Sir Alfred Pugsley, who died a year ago, is widely credited as the father of modern structural safety and the driving force behind the establishment of the Standing Committee on Structural Safety.
Unfortunately his engineering mastery was only brought to the attention of the public after the tragic Ronan Point tower block collapse of May 1968 in which five died. Sir Alfred's report to the then minister of housing on behalf of the inquiry tribunal panel stopped short of condemning all examples of system built construction. But it forced the industry to overhaul its approach to such rapid construction methods.
It was only in 1986, when Newham Council finally demolished Ronan Point - revealing a catalogue of poor quality construction - that his conclusions were truly understood.
For it is to his influence on the modern approach to safety in design that today's structural engineering profession, and ultimately the public, owes thanks.
Sir Alfred's influence on setting up what we now know as SCOSS was huge. It was formed in 1976 and was the direct result of a CIRIA research committee into structural safety chaired by Sir Alfred.
This prompted the formation of the Interim Committee on Structural Safety in 1973, which later recommended a permanent standing committee.
He was fortunate to work at a time when an engineer's talent could span disciplines. His work included design of the ill-fated R101 airship, fatigue prediction on fighter aircraft and the safe design of suspension bridges. He ended his career as Professor of Civil Engineering at Bristol University.
Always distinguished by his long overcoat and bowler hat, he was a renowned master of detail with a knack for rapidly summarising complex discussions.
His career in industry culminated in 1941 with the headship of the structural and mechanical engineering department at the Royal Aircraft Establishment at Farnborough, for which he was honoured with the OBE in 1944.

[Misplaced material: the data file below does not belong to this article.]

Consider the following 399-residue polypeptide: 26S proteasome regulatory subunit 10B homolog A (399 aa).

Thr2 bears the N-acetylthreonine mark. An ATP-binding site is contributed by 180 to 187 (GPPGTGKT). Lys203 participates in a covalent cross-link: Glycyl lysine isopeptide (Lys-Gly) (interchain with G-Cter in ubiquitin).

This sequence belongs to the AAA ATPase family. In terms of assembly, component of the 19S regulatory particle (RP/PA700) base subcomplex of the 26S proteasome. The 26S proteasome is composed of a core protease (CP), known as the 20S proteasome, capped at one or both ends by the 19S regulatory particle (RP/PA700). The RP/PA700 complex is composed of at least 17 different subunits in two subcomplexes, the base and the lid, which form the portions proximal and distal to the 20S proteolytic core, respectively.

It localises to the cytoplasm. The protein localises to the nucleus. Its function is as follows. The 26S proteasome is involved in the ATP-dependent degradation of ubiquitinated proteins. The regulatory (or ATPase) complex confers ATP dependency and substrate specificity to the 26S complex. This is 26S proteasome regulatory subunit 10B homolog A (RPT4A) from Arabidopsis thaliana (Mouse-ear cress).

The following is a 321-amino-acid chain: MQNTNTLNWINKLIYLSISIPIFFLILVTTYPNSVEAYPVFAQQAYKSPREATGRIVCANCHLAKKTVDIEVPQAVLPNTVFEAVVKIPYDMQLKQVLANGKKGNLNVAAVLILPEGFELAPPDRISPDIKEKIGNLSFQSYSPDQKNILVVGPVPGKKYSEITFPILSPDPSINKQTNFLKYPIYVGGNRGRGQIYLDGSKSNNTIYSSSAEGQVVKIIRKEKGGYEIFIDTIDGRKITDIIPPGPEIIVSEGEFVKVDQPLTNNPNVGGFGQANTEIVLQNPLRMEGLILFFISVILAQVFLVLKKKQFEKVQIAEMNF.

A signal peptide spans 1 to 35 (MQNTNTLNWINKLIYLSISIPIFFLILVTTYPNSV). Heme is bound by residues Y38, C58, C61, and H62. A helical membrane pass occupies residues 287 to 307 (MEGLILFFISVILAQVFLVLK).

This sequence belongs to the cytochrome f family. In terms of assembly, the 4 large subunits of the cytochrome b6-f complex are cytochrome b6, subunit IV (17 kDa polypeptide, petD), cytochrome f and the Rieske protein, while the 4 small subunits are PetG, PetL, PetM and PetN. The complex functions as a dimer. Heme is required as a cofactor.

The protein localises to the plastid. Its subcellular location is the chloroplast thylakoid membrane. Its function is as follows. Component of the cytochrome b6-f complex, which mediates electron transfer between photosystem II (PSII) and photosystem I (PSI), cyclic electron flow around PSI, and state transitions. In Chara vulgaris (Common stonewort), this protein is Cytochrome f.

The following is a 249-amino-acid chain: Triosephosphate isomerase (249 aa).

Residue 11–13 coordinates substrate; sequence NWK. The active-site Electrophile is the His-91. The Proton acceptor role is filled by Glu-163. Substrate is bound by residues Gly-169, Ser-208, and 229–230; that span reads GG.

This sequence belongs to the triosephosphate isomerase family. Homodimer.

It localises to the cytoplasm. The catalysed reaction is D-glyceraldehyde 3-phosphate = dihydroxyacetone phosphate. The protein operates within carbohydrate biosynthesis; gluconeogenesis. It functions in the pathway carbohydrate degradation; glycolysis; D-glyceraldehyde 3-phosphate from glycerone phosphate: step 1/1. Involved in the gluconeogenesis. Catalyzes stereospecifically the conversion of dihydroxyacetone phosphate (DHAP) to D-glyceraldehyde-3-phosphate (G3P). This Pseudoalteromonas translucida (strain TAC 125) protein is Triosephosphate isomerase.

Former students recall his masterly demonstrations of blackboard technique as mini works of art starting from the top left and finishing bottom right and never straying from the horizontal. They always began with the precise breaking of the chalk.
He taught students to get straight to the heart of the problem. His thought processes were often described as being elegant in their simplicity - able to cut through the thickets of confusion.
And it was at Bristol that his unusual talent for man-management shone through. It is often said that had he not been a great engineer, Sir Alfred would have had an outstanding career as a diplomat or conciliator.
During this period at Bristol he published numerous papers on structural design and bridge safety until he retired in 1969. He also found time to design Bristol Zoo's walk-through aquarium and a glass enclosure for the zoo's jaguars.
Sir Alfred was knighted in 1956 and served as President of the Institution of Structural Engineers in 1957-58. He continued to play an active role in the affairs of the IStructE and the Institution of Civil Engineers, of which he was made an Honorary Fellow in 1981.
His legacy to the profession, it was once said, was that he 'opened the eyes of analysts to what really goes on in real life'.